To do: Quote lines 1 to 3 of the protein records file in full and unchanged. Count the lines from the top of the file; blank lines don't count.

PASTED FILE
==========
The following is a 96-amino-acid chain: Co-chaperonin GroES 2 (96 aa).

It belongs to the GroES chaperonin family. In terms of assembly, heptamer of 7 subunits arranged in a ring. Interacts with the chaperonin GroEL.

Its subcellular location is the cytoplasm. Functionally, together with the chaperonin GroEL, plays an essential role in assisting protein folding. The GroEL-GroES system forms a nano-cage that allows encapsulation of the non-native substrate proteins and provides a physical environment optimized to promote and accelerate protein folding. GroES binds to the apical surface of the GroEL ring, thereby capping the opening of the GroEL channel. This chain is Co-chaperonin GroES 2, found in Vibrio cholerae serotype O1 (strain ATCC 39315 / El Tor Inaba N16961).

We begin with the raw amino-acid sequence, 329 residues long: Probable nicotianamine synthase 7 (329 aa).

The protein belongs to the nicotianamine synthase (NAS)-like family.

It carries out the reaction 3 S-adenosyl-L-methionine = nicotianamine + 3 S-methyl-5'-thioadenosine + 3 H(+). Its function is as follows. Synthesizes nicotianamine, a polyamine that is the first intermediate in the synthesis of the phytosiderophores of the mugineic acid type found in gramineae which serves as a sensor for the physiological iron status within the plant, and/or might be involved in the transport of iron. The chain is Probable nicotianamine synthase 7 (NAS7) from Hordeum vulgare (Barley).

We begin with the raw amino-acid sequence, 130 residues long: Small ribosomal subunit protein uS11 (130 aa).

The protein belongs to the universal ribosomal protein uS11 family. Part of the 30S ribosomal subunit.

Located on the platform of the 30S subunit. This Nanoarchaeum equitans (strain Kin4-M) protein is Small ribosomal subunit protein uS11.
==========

The following is a 96-amino-acid chain: Co-chaperonin GroES 2 (96 aa).

It belongs to the GroES chaperonin family. In terms of assembly, heptamer of 7 subunits arranged in a ring. Interacts with the chaperonin GroEL.

Its subcellular location is the cytoplasm. Functionally, together with the chaperonin GroEL, plays an essential role in assisting protein folding. The GroEL-GroES system forms a nano-cage that allows encapsulation of the non-native substrate proteins and provides a physical environment optimized to promote and accelerate protein folding. GroES binds to the apical surface of the GroEL ring, thereby capping the opening of the GroEL channel. This chain is Co-chaperonin GroES 2, found in Vibrio cholerae serotype O1 (strain ATCC 39315 / El Tor Inaba N16961).